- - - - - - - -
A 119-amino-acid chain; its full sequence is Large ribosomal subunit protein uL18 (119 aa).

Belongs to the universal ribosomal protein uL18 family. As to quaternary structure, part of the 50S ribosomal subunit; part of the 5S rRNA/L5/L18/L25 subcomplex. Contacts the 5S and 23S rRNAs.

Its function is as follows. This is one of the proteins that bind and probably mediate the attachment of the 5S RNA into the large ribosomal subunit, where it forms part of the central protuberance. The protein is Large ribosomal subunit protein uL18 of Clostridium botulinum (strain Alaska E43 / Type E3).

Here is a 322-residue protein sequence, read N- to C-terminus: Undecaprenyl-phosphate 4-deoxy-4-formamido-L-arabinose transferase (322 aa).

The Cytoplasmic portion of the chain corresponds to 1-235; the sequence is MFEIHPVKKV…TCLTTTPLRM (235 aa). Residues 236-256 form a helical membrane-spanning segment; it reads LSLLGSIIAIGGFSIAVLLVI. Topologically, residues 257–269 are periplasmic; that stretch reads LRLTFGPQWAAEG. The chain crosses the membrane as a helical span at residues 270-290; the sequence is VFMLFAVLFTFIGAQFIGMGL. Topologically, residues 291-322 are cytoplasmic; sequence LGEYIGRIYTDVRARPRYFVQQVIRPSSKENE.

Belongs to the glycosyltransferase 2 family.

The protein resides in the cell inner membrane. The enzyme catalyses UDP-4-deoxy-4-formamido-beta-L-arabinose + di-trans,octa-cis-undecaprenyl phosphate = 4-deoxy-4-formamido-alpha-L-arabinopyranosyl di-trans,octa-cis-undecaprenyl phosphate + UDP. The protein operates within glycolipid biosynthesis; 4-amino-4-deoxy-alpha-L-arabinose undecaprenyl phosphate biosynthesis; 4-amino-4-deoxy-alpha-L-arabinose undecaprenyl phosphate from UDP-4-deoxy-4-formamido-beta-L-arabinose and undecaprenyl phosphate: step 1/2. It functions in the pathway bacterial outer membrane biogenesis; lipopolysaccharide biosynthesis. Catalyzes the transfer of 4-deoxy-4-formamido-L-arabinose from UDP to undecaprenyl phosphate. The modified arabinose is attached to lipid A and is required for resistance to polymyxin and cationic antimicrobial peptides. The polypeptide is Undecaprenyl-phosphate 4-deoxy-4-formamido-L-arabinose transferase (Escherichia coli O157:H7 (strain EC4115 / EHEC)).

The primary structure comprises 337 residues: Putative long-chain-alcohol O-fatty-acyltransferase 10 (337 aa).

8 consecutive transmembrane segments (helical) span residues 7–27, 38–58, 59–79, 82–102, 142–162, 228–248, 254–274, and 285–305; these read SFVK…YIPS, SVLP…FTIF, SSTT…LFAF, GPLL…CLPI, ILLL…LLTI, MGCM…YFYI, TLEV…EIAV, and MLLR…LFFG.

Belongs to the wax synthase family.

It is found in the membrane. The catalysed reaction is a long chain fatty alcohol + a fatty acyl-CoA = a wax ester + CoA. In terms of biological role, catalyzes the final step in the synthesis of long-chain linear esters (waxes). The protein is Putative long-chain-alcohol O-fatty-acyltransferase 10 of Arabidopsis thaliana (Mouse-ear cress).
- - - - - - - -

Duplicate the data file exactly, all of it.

A 119-amino-acid chain; its full sequence is Large ribosomal subunit protein uL18 (119 aa).

Belongs to the universal ribosomal protein uL18 family. As to quaternary structure, part of the 50S ribosomal subunit; part of the 5S rRNA/L5/L18/L25 subcomplex. Contacts the 5S and 23S rRNAs.

Its function is as follows. This is one of the proteins that bind and probably mediate the attachment of the 5S RNA into the large ribosomal subunit, where it forms part of the central protuberance. The protein is Large ribosomal subunit protein uL18 of Clostridium botulinum (strain Alaska E43 / Type E3).

Here is a 322-residue protein sequence, read N- to C-terminus: Undecaprenyl-phosphate 4-deoxy-4-formamido-L-arabinose transferase (322 aa).

The Cytoplasmic portion of the chain corresponds to 1-235; the sequence is MFEIHPVKKV…TCLTTTPLRM (235 aa). Residues 236-256 form a helical membrane-spanning segment; it reads LSLLGSIIAIGGFSIAVLLVI. Topologically, residues 257–269 are periplasmic; that stretch reads LRLTFGPQWAAEG. The chain crosses the membrane as a helical span at residues 270-290; the sequence is VFMLFAVLFTFIGAQFIGMGL. Topologically, residues 291-322 are cytoplasmic; sequence LGEYIGRIYTDVRARPRYFVQQVIRPSSKENE.

Belongs to the glycosyltransferase 2 family.

The protein resides in the cell inner membrane. The enzyme catalyses UDP-4-deoxy-4-formamido-beta-L-arabinose + di-trans,octa-cis-undecaprenyl phosphate = 4-deoxy-4-formamido-alpha-L-arabinopyranosyl di-trans,octa-cis-undecaprenyl phosphate + UDP. The protein operates within glycolipid biosynthesis; 4-amino-4-deoxy-alpha-L-arabinose undecaprenyl phosphate biosynthesis; 4-amino-4-deoxy-alpha-L-arabinose undecaprenyl phosphate from UDP-4-deoxy-4-formamido-beta-L-arabinose and undecaprenyl phosphate: step 1/2. It functions in the pathway bacterial outer membrane biogenesis; lipopolysaccharide biosynthesis. Catalyzes the transfer of 4-deoxy-4-formamido-L-arabinose from UDP to undecaprenyl phosphate. The modified arabinose is attached to lipid A and is required for resistance to polymyxin and cationic antimicrobial peptides. The polypeptide is Undecaprenyl-phosphate 4-deoxy-4-formamido-L-arabinose transferase (Escherichia coli O157:H7 (strain EC4115 / EHEC)).

The primary structure comprises 337 residues: Putative long-chain-alcohol O-fatty-acyltransferase 10 (337 aa).

8 consecutive transmembrane segments (helical) span residues 7–27, 38–58, 59–79, 82–102, 142–162, 228–248, 254–274, and 285–305; these read SFVK…YIPS, SVLP…FTIF, SSTT…LFAF, GPLL…CLPI, ILLL…LLTI, MGCM…YFYI, TLEV…EIAV, and MLLR…LFFG.

Belongs to the wax synthase family.

It is found in the membrane. The catalysed reaction is a long chain fatty alcohol + a fatty acyl-CoA = a wax ester + CoA. In terms of biological role, catalyzes the final step in the synthesis of long-chain linear esters (waxes). The protein is Putative long-chain-alcohol O-fatty-acyltransferase 10 of Arabidopsis thaliana (Mouse-ear cress).